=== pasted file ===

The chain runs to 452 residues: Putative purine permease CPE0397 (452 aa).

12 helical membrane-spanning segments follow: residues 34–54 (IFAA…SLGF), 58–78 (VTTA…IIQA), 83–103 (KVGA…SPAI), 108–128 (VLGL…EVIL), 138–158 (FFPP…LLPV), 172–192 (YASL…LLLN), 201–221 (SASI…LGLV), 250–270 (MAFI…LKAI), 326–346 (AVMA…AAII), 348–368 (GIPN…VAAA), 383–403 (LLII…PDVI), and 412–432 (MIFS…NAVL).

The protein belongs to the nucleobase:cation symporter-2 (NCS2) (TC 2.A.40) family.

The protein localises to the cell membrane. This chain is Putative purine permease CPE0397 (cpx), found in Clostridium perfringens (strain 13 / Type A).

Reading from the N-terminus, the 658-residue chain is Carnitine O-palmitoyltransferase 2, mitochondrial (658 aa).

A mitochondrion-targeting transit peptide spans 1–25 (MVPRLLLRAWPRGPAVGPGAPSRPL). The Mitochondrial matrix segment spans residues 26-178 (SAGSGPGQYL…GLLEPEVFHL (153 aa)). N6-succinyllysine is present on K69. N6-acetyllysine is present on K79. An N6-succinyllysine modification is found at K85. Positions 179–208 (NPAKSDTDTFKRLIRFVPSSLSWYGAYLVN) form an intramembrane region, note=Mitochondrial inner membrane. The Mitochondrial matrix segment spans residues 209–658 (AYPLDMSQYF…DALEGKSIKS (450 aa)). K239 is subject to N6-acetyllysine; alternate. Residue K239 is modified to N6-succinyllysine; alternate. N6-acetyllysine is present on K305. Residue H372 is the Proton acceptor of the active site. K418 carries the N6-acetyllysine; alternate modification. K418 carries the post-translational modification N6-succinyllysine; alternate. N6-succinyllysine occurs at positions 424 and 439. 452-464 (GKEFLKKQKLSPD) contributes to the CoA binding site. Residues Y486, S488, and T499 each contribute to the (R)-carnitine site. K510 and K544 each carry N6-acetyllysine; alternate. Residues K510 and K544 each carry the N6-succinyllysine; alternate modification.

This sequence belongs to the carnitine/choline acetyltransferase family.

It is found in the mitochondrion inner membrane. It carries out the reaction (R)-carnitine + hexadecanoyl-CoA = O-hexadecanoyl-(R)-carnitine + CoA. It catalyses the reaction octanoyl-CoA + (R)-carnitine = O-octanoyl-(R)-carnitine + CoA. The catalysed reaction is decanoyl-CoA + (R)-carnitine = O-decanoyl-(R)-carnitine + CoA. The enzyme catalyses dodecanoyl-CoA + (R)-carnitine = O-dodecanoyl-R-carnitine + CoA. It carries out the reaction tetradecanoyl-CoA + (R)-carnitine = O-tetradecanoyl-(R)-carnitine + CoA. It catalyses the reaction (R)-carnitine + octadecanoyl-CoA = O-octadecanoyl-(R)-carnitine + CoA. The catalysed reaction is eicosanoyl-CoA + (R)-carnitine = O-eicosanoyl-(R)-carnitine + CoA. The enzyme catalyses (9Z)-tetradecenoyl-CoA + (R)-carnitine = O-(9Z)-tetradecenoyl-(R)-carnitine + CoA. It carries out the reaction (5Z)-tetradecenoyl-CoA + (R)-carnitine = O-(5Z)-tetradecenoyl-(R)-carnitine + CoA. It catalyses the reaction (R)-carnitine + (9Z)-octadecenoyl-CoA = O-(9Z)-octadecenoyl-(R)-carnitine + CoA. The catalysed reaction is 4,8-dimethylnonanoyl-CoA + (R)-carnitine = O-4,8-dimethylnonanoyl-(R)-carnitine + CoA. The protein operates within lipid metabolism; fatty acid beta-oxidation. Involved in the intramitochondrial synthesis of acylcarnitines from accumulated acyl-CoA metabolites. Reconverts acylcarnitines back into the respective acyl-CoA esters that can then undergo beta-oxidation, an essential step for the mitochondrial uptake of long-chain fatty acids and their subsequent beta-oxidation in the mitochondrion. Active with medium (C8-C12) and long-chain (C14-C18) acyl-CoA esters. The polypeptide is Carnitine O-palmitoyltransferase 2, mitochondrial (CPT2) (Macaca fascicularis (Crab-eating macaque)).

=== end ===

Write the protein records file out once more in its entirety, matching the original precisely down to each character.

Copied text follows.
The chain runs to 452 residues: Putative purine permease CPE0397 (452 aa).

12 helical membrane-spanning segments follow: residues 34–54 (IFAA…SLGF), 58–78 (VTTA…IIQA), 83–103 (KVGA…SPAI), 108–128 (VLGL…EVIL), 138–158 (FFPP…LLPV), 172–192 (YASL…LLLN), 201–221 (SASI…LGLV), 250–270 (MAFI…LKAI), 326–346 (AVMA…AAII), 348–368 (GIPN…VAAA), 383–403 (LLII…PDVI), and 412–432 (MIFS…NAVL).

The protein belongs to the nucleobase:cation symporter-2 (NCS2) (TC 2.A.40) family.

The protein localises to the cell membrane. This chain is Putative purine permease CPE0397 (cpx), found in Clostridium perfringens (strain 13 / Type A).

Reading from the N-terminus, the 658-residue chain is Carnitine O-palmitoyltransferase 2, mitochondrial (658 aa).

A mitochondrion-targeting transit peptide spans 1–25 (MVPRLLLRAWPRGPAVGPGAPSRPL). The Mitochondrial matrix segment spans residues 26-178 (SAGSGPGQYL…GLLEPEVFHL (153 aa)). N6-succinyllysine is present on K69. N6-acetyllysine is present on K79. An N6-succinyllysine modification is found at K85. Positions 179–208 (NPAKSDTDTFKRLIRFVPSSLSWYGAYLVN) form an intramembrane region, note=Mitochondrial inner membrane. The Mitochondrial matrix segment spans residues 209–658 (AYPLDMSQYF…DALEGKSIKS (450 aa)). K239 is subject to N6-acetyllysine; alternate. Residue K239 is modified to N6-succinyllysine; alternate. N6-acetyllysine is present on K305. Residue H372 is the Proton acceptor of the active site. K418 carries the N6-acetyllysine; alternate modification. K418 carries the post-translational modification N6-succinyllysine; alternate. N6-succinyllysine occurs at positions 424 and 439. 452-464 (GKEFLKKQKLSPD) contributes to the CoA binding site. Residues Y486, S488, and T499 each contribute to the (R)-carnitine site. K510 and K544 each carry N6-acetyllysine; alternate. Residues K510 and K544 each carry the N6-succinyllysine; alternate modification.

This sequence belongs to the carnitine/choline acetyltransferase family.

It is found in the mitochondrion inner membrane. It carries out the reaction (R)-carnitine + hexadecanoyl-CoA = O-hexadecanoyl-(R)-carnitine + CoA. It catalyses the reaction octanoyl-CoA + (R)-carnitine = O-octanoyl-(R)-carnitine + CoA. The catalysed reaction is decanoyl-CoA + (R)-carnitine = O-decanoyl-(R)-carnitine + CoA. The enzyme catalyses dodecanoyl-CoA + (R)-carnitine = O-dodecanoyl-R-carnitine + CoA. It carries out the reaction tetradecanoyl-CoA + (R)-carnitine = O-tetradecanoyl-(R)-carnitine + CoA. It catalyses the reaction (R)-carnitine + octadecanoyl-CoA = O-octadecanoyl-(R)-carnitine + CoA. The catalysed reaction is eicosanoyl-CoA + (R)-carnitine = O-eicosanoyl-(R)-carnitine + CoA. The enzyme catalyses (9Z)-tetradecenoyl-CoA + (R)-carnitine = O-(9Z)-tetradecenoyl-(R)-carnitine + CoA. It carries out the reaction (5Z)-tetradecenoyl-CoA + (R)-carnitine = O-(5Z)-tetradecenoyl-(R)-carnitine + CoA. It catalyses the reaction (R)-carnitine + (9Z)-octadecenoyl-CoA = O-(9Z)-octadecenoyl-(R)-carnitine + CoA. The catalysed reaction is 4,8-dimethylnonanoyl-CoA + (R)-carnitine = O-4,8-dimethylnonanoyl-(R)-carnitine + CoA. The protein operates within lipid metabolism; fatty acid beta-oxidation. Involved in the intramitochondrial synthesis of acylcarnitines from accumulated acyl-CoA metabolites. Reconverts acylcarnitines back into the respective acyl-CoA esters that can then undergo beta-oxidation, an essential step for the mitochondrial uptake of long-chain fatty acids and their subsequent beta-oxidation in the mitochondrion. Active with medium (C8-C12) and long-chain (C14-C18) acyl-CoA esters. The polypeptide is Carnitine O-palmitoyltransferase 2, mitochondrial (CPT2) (Macaca fascicularis (Crab-eating macaque)).